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    Scranton Ranked Among America’s Best Values Impact Banner

    Scranton Ranked Among America’s Best Values

    Money magazine ranked The University of Scranton No. 268 among its selection of just 623 “Best Colleges in America Ranked by Value.” Scranton ranked in the top 15 percent of schools listed for “outcomes.”The 2022 ranking published online in May.
    July 29, 2022

    Money magazine ranked The University of Scranton among its list of the nation’s best values for a college education. The 2022 ranking is based on the magazine’s analysis of dozens of data points to evaluate educational quality, affordability and alumni success. Money ranked Scranton at No. 268 among its selection of just 623 “Best Colleges in America,” a ranking of “schools that combine quality and affordability, while admitting at least 20 percent of applicants.”

    This is the seventh consecutive time that Money included Scranton in its published list of America’s best values in college education. Scranton was the highest ranked school in Northeastern Pennsylvania listed.

    Scranton ranked in the top 15 percent of schools listed for “outcomes.” The factors Money used to assess “outcomes” included the average salaries of students ten years after enrollment based on data from U.S. Department of Education’s College Scorecard as well as salaries of graduates adjusted by major. In addition to other factors, the “outcomes” criteria looked at socio-economic mobility data from Third Way that measures a college’s share of students from low- and moderate-income backgrounds as well as the cost and payoff of a degree for those students.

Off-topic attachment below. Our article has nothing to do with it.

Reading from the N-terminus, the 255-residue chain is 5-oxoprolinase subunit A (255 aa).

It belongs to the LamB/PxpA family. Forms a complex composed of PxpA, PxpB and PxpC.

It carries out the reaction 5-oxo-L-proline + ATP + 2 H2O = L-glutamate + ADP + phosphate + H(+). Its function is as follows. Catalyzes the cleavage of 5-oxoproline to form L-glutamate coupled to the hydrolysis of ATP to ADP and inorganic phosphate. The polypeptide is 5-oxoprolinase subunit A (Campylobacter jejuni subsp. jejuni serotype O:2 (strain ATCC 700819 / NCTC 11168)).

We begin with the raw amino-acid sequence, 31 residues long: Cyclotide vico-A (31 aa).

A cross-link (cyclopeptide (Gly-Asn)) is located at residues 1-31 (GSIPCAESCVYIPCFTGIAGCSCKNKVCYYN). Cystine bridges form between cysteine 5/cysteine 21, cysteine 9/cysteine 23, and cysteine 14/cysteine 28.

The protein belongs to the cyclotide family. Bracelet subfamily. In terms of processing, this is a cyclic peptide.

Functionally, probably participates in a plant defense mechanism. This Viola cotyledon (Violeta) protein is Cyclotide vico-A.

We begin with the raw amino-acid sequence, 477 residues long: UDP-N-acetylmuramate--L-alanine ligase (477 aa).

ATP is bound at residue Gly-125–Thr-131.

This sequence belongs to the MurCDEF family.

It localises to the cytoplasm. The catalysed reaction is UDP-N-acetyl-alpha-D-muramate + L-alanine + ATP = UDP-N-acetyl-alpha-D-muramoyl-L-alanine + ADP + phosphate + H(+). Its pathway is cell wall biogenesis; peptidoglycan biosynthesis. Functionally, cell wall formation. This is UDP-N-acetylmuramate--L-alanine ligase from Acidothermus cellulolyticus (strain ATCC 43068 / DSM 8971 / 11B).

The factors Money analyzed to determine a colleges’ “academic quality” included the six-year graduation rate, the standardized test scores of incoming students, the student-faculty ratio and the graduation rate of Pell Grant recipients, among other factors. The analysis also included “value” assessments that looked at a school’s predicted graduation rates based on the academic and economic profile of its student body versus its actual graduation rates.

    The criteria used to assess “affordability” included an estimate of the “net price of a degree,” which assessed tuition, the time it takes for students to graduate, and the school’s average financial aid offered to students. The “affordability” criteria also looked at student debt, student loan default rates, and student loan default rates adjusted for the economic and academic profile of a school’s student body, in addition to other factors.

    Colleges with graduation rates below the national median, that were in financial difficulty, or that had fewer than 500 undergraduates, were not included in Money’s ranking. A separate ranking was done for schools that accept fewer than 20 percent of applicants.

    Scranton has been recognized for its value in other national rankings such as U.S. News & World Report and The Economist, among others.

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